Secondary

FAIS Ombud Determinations to get worse?

Blue The FSB telematics broadcast on 28 August 2013 was intended for independent financial advisors and covered a wide range of topics, including one simply titled: FAIS Ombud Determinations.

The introduction states that the Ombud made some far reaching judgements against FSPs. It notes that some of these judgements were not in line with the wording of the FAIS legislation. It goes on to say that this creates challenge for FSPs, and that determinations may get worse with the introduction of TCF, which is outcomes, and not rules based.

It then discusses three prominent cases where the Ombud criticised FSPs for not conducting due diligence by failing to implement certain provisions of the General Code of Conduct. The summary below comes directly from the presentation notes published on the FSB website. It contains various examples of such transgressions.

We provide room for feedback at the end of this article to allow readers to share their views. It is important that there is absolute clarity on the role of all the parties involved, not only that of the financial advisor.

Edwafin

The FSP involved argued that they conducted verification by meeting various Edwafin reps, visited its offices, attended the product launch and contacted other clients to find out if they had been paid the promised returns. However, Ombud described these as superficial enquiries that did not amount to a proper due diligence with an independent and objective assessment of the Edwafin product.

The Ombud said that “…attending product launches is not enough”. It found that the FSP failed to conduct a proper due diligence investigation into a financial product before recommending it. It also found that FSP failed to ensure that the product is appropriate for the clients’ level of knowledge of investments. The finding also mentioned that there is no evidence that the FSP sought to establish whether Edwafin issued financial statements or not. The FSP also failed to enquire how it was possible for the scheme to pay an extravagant return of 20% as well as the promised commission of 6% and other costs and fees.

The FSP submitted that it used a questionnaire to ascertain the client’s risk profile. However, the Ombud contends that many of these questionnaires do not necessarily produce an accurate assessment of the client’s risk tolerance. “A prudent and diligent FSP will not slavishly rely on the results of a questionnaire, but takes into account the client’s personal profile and circumstances”.

One of the questions read: “How familiar are you with the investment market?” to which client responded: ”Not very familiar”. The Ombud felt that “this was enough to alert the  FSP that the client had no knowledge of the product in question”.

The Ombud ruled that the FSP failed to assess clients’ investments needs and risk exposure properly and ruled that the FSP recommend products which were inconsistent with clients’ risk profile. She also ruled that the FSP contravened the FAIS Act by failing to conduct a proper needs analysis and risk profile and sold the client a product which he himself didn’t understand and which was not appropriate for client’s level of knowledge.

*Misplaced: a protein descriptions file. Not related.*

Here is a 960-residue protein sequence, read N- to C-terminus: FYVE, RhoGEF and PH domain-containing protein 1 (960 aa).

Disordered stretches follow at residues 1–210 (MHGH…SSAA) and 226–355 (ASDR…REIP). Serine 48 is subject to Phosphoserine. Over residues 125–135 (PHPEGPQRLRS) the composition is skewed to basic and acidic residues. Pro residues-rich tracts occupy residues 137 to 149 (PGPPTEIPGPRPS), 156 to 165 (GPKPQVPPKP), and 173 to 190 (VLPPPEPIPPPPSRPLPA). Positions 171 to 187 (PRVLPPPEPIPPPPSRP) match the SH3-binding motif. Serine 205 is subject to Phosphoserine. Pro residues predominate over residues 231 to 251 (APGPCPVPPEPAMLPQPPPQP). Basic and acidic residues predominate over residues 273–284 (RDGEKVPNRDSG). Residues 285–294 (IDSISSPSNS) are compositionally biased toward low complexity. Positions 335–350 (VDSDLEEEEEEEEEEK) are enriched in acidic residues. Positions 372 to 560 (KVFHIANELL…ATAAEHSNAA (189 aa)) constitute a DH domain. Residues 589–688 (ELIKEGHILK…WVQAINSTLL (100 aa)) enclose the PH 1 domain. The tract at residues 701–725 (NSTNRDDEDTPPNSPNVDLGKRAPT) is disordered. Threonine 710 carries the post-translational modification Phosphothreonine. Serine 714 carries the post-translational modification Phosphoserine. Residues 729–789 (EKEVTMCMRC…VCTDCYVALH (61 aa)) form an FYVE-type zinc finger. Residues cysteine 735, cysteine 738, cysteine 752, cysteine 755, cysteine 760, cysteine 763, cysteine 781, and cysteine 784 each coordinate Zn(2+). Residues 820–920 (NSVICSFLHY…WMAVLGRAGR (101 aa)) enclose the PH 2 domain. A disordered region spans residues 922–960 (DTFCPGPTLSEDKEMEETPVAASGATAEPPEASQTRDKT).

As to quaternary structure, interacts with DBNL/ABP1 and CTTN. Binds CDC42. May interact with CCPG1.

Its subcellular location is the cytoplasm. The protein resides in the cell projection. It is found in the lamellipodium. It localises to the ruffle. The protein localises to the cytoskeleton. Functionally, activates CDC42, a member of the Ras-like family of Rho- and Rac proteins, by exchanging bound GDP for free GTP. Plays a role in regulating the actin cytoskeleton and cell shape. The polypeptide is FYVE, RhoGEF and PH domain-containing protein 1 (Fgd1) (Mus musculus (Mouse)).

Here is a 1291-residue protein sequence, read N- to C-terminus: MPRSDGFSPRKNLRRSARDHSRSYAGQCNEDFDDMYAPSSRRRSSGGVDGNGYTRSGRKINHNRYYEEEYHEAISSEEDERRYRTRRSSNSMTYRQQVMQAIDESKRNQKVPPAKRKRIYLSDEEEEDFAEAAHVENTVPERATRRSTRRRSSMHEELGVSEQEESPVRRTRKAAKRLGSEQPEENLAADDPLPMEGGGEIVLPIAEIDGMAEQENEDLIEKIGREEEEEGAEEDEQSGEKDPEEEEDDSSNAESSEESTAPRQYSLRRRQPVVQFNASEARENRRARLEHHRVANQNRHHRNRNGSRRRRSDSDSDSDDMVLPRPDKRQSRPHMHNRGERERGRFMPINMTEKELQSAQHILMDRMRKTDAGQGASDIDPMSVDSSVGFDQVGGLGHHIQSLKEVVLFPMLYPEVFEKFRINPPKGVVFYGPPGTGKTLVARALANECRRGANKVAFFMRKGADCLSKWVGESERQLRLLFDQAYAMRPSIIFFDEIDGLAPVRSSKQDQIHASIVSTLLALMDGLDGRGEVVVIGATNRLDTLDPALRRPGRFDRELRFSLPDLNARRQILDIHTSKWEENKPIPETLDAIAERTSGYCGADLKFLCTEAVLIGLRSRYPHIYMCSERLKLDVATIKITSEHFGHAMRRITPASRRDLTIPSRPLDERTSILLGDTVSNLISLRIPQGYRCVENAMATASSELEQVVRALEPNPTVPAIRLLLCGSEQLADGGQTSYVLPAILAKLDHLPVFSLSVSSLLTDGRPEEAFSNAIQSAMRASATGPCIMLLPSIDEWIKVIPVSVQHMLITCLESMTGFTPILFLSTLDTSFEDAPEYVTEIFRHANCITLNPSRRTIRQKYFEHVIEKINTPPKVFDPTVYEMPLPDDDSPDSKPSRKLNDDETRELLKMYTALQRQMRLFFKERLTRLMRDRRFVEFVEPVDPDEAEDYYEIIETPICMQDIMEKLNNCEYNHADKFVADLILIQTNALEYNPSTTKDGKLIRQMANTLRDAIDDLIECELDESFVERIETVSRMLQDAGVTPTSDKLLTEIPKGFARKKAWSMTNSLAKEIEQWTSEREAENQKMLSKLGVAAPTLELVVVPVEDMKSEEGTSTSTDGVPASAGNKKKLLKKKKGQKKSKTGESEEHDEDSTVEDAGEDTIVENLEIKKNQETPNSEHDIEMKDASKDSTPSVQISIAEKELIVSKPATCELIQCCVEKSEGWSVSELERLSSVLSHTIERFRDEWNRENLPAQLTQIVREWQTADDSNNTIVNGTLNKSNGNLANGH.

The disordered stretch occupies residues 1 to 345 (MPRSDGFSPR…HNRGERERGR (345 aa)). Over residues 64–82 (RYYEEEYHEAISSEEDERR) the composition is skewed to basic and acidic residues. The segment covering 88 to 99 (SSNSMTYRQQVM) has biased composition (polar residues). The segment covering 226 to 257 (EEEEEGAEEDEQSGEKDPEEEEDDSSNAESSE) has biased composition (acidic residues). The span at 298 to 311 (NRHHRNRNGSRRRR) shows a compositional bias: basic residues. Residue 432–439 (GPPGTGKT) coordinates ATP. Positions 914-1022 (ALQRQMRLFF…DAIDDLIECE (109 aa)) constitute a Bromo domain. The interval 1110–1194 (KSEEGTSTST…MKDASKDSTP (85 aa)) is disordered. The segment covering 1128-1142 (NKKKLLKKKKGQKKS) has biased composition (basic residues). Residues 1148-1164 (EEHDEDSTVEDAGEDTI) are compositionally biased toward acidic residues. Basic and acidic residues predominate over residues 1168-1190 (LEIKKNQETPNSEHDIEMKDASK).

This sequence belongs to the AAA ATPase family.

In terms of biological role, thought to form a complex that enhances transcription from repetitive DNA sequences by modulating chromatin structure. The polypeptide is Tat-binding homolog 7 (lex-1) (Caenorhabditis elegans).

According to the Ombud, there was no contract between FSP and Edwabond. Therefore he sold the client an illegal product.

Blue Pointer

FAIS Ombud found that the FSP’s conduct violated the provisions of the FAIS Act, especially the duty to act with due skill, care and diligence and in the interests of clients and integrity of the financial services industry.

According to Ombud, FSP failed to:

  • Ascertain financial viability of the underlying investment before presenting it to client.
  • Obtain relevant documents that would shed some light on the liquidity and general financial standing of the companies
  • Conduct even the most basic investigation on the company and its products.
  • Conduct independent and objective assessment – amounts to gross dereliction of duties
  • ·

Zambezi and The Villa

The FSP argued that it was not aware of the solvency and legality of the business model of the syndication schemes. The Ombud indicated that it is time for the Courts to determine what lengths FSPs must go to, to satisfy the due diligence requirements outlined in the FAIS Act.

The Ombud said: “Even institutions with massive resources such as FSB take months to thoroughly investigate product suppliers”.

This last sentence contains the crux of the matter. Who is liable to take preventative action when irregular schemes come to light? After such investigations by the FSB, legal requirements add further delays before action can be taken.

We have seen, in more recent cases that promoters of imploded schemes are held equally liable by the Ombud. Is this enough? The Ombud can only rule on complaints from individuals, which means that many other affected parties, who are not aware of this remedy, remain victims.

Please share your thoughts below.

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